In order to achieve the maximum rate of climb, aircraft should be flown at the indicated airspeed that gives maximum excess power.
During a straight steady climb, Lift is less than weight and Load factor is less than 1. Work it out yourself from L = W.Cos gamma
For shallow climb angles the following formula can be used: Sin (gamma) = T/W - CD/CL
From the climb diagram above:
Sin Gamma = Thrust - Drag / Weight
Sin Gamma = Thrust / Weigth - Drag / Weight
For shallow climb angles lift and weight are practically the same. Thus the formula can be written as:
Sin Gamma = Thrust / Weigth - Drag / Lift
Sin Gamma = Thrust / Weigth - CD / CL
Given an Aeroplane mass of 50,000 kg, Lift/Drag ratio 10, Thrust per engine 60,000N, assumed g=10 m/s2. For a straight, steady, wings level climb of a twin engine aeroplane, the all engines climb gradient will be:
Sin gamma = Thrust / Weight - Drag / Weight (as mentioned above)
Thrust = 60,000 per engine. For 2 engines its 2 x 60,000 = 120,000
Weight = mass x g. i.e. 50,000 x 10 = 500,000
L/D = 10 so Drag = Lift/10
Lift = W x cos gamma
Lift decreases as the angle of climb increases. In this questin we cannot calculate lift since we dont know the climb angle. For small angles of climb (up to about 15) lift is almost equal to weight so we can take the weight value as lift (error is very small).
So Lift = 500,000
Thus Drag = 500,000 / 10 = 50,000
Now putting the values in the formula:
Sin (gamma) = T/W - D/W
Sin (gamma) = 120,000/500,000 - 50,000/500,000
Sin (gamma) = 0.14
In percentage: Sin (gamma) = 0.14 x 100 = 14%
For calculating angle:
Sin gamma = 0.14
gamma = Inv Sin of 0.14 = 8 degrees.
An aeroplane performs a continuous descent with 160 kts IAS and 1000 feet/min vertical speed. In this condition weight is greater than lift.
What is the correct relationship between the true airspeed for (i) minimum sink rate and (ii) minimum glide angle, at a given altitude?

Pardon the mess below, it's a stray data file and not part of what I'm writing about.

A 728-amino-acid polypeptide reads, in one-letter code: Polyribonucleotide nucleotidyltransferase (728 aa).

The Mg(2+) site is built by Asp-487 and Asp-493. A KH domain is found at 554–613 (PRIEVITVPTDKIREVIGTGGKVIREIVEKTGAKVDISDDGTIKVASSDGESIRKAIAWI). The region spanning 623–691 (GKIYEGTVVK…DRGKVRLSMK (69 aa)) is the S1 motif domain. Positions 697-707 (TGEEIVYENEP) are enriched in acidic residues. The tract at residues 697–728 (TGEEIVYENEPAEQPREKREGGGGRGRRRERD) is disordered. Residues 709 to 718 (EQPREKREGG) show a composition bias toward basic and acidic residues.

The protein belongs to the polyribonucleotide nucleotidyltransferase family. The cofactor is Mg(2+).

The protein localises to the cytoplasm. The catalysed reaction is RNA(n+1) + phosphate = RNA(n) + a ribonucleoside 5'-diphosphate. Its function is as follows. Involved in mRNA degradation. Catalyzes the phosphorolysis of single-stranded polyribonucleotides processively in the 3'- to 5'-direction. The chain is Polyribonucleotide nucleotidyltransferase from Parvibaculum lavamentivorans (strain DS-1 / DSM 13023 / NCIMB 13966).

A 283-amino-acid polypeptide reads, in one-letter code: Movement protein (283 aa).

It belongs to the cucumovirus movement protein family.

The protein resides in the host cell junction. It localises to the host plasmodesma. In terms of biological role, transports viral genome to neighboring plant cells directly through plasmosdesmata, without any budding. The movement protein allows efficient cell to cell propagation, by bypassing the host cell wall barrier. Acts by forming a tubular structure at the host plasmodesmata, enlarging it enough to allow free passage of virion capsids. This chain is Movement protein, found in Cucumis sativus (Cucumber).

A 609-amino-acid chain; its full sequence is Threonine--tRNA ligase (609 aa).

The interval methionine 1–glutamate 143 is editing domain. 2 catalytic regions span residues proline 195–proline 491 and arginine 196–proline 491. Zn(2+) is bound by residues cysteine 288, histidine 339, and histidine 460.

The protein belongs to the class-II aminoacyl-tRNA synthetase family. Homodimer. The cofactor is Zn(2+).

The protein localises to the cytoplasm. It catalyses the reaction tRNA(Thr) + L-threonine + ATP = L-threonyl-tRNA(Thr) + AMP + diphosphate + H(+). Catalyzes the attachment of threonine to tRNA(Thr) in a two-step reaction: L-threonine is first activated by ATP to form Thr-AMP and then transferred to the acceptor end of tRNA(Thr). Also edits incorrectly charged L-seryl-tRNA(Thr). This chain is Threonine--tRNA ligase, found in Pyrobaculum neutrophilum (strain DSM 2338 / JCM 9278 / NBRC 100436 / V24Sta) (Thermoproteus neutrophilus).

(i) is less than (ii)
Minimum sink rate speeed is VMP and minimum glide angle speed is VMD. Thus VMP is lower. At an altitude, VMP TAS will be lower than VMD TAS.
When an aeroplane performs a straight steady climb with a 20% climb gradient, the load factor is equal to:
20% climb gradient (in a right angled triangle) means:
20 up (opposite side) for 100 horizontal (adjacent side)
opposite/adjacent = tan (angle)
20/100 = tan (angle)
tan angle = 0.2
climb angle = Inv tan of 0.2 = 11.3
So gamma = 11.3
Lift in a climb is:
L = W x cos gamma
So load factor in climb is cos of climb angle
cos of 11.3 = 0.98 (Answer)
To maintain equilibrium when an aircraft is climbing, thrust equals the sum of drag and the weight component along the flight path whereas lift equals the weight component perpendicular to the flight path.
When climbing into a headwind, comparedto still air, the climb gradient relative to the ground will be steeper, and the rate of climb unchanged.
In a steady climb at a constant speed the power available must exceed the power required.
Regarding the forces acting on an aircraft in a steady-state descent, the sum of all forward forces is equal to the sum of all rearward forces.
Last edited by K.Haroon on Thu Apr 05, 2012 11:57 am; edited 4 times in total